Findings from the KPMG General Insurance Performance Benchmarking Survey, based on the half-year results of nine London Market insurers, are dominated by the significant catastrophe losses we have seen so far in 2011, a similar picture to 2010.
2011 is now the highest ever loss year on record with approximately USD $265bn of economic losses, according to Munich Re; the reinsurer reports that these are likely to equate to some USD $60bn in claims.
With soft rating conditions and deflated investment returns also a continuing feature of the insurance landscape, eight out of nine of the London Market insurers have reported losses for the half year. With the Atlantic windstorm season still to come, we could see more significant claims in the months ahead.
However, the news for the London Insurance Market is not as bad as it might appear. Despite this record high level of claims, this sector of the market is robust and the insurers themselves are confident in their ability to meet claims.
Underwriting and rates
All the insurers in the KPMG survey have reported increased premiums in those territories that have been worst affected. Those increases are likely to continue as the year progresses and will buffer market players for the future.
However, with this challenging environment, insurers need to continue with a disciplined approach to underwriting, a characteristic that is, on the whole, a strong feature of the London Market. London market companies tend to have good level of underwriting experience throughout their businesses and often strong leadership teams.
While there is not one clear trend in evidence in the top line results, there are signs of increased underwriting discipline in certain cases, as well as growth from new income sources with this group of insurers.
The overall picture for rating conditions remains soft, with average increases of between zero and one per cent. It seems likely that we will see more in the way of rate rises, but not necessarily across the board. Insurers report that catastrophe rates have started to increase, with average increases of four to five per cent. The worst affected areas are likely to see much higher increases, the insurers report.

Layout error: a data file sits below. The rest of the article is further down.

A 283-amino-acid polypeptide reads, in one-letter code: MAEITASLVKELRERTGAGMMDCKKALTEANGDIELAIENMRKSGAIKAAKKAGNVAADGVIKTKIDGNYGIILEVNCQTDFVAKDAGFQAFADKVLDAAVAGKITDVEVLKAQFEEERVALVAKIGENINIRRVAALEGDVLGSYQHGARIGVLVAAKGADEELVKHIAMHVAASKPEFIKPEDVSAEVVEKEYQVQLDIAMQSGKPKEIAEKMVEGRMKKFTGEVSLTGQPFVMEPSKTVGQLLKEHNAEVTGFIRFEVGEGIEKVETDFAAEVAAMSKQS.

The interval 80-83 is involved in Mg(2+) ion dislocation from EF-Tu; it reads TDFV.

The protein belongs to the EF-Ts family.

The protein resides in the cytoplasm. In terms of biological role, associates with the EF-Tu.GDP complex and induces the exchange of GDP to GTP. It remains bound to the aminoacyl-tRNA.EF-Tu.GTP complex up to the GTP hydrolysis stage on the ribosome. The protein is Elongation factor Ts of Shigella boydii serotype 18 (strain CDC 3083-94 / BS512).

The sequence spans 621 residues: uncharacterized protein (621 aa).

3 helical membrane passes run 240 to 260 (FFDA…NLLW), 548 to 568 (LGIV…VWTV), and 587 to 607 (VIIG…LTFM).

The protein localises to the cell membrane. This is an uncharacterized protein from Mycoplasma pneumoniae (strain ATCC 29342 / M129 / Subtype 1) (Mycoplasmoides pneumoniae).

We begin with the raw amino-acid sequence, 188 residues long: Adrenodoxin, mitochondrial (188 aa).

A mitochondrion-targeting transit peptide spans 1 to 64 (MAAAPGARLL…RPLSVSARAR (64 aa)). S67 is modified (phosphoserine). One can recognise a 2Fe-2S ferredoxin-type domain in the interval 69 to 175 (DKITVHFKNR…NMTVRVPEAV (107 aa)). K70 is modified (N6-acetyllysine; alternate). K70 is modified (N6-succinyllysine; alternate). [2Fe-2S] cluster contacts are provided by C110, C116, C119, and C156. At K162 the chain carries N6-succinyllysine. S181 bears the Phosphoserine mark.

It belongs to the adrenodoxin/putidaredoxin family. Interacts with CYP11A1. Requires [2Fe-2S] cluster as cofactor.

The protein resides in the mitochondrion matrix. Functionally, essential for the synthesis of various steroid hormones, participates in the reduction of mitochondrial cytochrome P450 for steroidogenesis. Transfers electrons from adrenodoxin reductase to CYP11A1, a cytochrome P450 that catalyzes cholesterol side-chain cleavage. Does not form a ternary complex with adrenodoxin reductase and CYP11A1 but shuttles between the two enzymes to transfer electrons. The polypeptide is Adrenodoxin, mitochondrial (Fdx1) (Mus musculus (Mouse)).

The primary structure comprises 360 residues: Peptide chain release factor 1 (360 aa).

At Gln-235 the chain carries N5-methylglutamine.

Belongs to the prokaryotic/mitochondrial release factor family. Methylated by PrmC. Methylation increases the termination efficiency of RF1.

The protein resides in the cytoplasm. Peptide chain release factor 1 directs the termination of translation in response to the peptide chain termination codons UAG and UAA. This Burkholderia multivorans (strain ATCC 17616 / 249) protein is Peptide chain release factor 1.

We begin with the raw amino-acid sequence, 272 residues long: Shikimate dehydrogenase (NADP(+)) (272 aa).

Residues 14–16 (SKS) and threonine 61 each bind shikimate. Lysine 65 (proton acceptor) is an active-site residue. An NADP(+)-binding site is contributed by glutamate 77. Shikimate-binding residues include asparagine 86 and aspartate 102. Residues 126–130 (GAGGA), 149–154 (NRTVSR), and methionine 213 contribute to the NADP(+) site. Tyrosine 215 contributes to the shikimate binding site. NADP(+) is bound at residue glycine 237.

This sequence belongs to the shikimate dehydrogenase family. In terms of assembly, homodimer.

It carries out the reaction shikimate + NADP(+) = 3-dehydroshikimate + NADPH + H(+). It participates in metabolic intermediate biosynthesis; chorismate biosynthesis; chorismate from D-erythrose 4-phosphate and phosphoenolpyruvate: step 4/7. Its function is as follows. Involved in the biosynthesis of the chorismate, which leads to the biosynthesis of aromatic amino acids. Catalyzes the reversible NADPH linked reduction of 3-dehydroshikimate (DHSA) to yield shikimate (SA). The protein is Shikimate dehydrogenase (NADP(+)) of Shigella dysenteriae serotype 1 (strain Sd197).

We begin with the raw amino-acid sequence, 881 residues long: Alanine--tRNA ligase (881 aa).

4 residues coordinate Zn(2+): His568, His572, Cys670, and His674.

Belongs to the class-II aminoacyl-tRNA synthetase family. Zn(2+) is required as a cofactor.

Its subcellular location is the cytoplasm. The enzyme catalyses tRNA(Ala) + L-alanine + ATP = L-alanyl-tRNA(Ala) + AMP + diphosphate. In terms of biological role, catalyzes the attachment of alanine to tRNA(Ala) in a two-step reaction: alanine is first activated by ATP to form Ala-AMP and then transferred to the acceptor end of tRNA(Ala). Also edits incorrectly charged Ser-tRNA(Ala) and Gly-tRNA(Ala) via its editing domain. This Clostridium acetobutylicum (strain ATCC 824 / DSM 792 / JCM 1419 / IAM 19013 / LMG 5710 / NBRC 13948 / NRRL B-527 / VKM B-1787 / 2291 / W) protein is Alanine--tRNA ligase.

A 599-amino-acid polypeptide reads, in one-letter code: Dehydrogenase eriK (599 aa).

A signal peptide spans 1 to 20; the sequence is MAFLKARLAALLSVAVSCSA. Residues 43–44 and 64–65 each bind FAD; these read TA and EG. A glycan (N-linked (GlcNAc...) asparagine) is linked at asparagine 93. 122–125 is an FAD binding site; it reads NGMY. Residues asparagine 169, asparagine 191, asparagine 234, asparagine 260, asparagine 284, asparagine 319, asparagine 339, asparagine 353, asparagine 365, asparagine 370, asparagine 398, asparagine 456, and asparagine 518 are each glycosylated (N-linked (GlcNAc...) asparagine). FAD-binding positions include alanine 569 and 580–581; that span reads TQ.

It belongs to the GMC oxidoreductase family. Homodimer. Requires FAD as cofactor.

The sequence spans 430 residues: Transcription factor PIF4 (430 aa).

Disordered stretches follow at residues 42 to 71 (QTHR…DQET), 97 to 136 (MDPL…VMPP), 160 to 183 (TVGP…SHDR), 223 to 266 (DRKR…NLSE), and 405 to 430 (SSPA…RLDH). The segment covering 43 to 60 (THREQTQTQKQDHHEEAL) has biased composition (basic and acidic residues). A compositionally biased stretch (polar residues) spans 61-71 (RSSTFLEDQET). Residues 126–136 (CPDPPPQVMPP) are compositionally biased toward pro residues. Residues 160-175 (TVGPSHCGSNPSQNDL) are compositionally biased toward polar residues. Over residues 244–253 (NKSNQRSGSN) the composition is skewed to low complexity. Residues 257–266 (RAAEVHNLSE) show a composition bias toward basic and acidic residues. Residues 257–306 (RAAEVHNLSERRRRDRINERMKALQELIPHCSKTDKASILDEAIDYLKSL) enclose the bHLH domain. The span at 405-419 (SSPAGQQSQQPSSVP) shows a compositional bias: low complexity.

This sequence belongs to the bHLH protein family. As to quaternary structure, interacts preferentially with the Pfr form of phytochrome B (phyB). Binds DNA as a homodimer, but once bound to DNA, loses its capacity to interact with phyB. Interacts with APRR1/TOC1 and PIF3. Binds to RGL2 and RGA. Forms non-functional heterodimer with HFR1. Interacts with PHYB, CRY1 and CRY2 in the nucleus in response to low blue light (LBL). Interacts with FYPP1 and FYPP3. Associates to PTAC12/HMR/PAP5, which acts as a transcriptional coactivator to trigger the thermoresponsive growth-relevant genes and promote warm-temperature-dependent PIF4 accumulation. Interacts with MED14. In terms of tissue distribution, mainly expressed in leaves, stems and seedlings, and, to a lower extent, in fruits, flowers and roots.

Property and transportation tend to be the lines of business that see the greatest fluctuation. Rates for Japan have risen by 60 per cent in some cases and further catastrophes in the second half of 2011 are likely to result in more rate increases. However, insurers need to remain circumspect on rate increases, paying close attention to what the market can stand, and the economic realities their insureds are still encountering.
With catastrophe losses for 2011 nearly five times higher than the average first-half catastrophe losses for the past decade, all the insurers surveyed reported increased claims, with an average of 25 per cent of their loss ratios attributable to the events of the first half of this year. The net catastrophe losses for 2011, as a proportion of total assets for this group, ranged from two to eight per cent, according to our findings.
Insurers appear to have capital to absorb those hits as confirmed by a couple of firms.
One area of continued focus for insurers is their cost base. Costs are not inconsiderable in this market, with insurers also having to factor in expenses relating to Solvency II preparation. The benchmarking survey found the average expense ratios for the period to be 36 per cent, which is in line with 2010 and represents a two per cent increase on the first half of last year.
Given the soft rating conditions overall and a challenging investment climate, cost management may well be a discipline that comes under scrutiny, with many companies already looking to outsourcing or to undertaking reviews of their regional networks, as a means of helping them to achieve savings.
The focus on costs has been in place for quite some time. In 2011 and in recent years, companies have grown by acquiring businesses or underwriting teams. Often these are bolted on to existing set-ups in a piecemeal fashion and, after a time, an opportunity arises to look for a co-ordinated design of those structures to streamline and achieve further savings.
One of the advantages of operating in the London Market is the opportunity to look at market-wide costs. Historically, this has been a case of easier said than done, and it has proved hard to make an impact on those costs. The market as a whole could make itself more efficient. It’s taken a while to implement electronic placement, for instance, and there may be more efficiency to be gained on that front. Market-wide claims initiatives is another area that might draw renewed attention.
One thing that does seem likely is a focus on mergers and acquisitions in the short and medium-term. This will be fuelled by the desire for growth or, in some cases, investor frustration with poor returns. Solvency II, which is demanding a greater level of requirement around capital, will also act as a catalyst for consolidation.
In the meantime, mostly modest rate increases are anticipated to continue during the second half of 2011, but with further significant losses, we could see sharply increasing rates to follow. In the meantime, challenging times are ahead.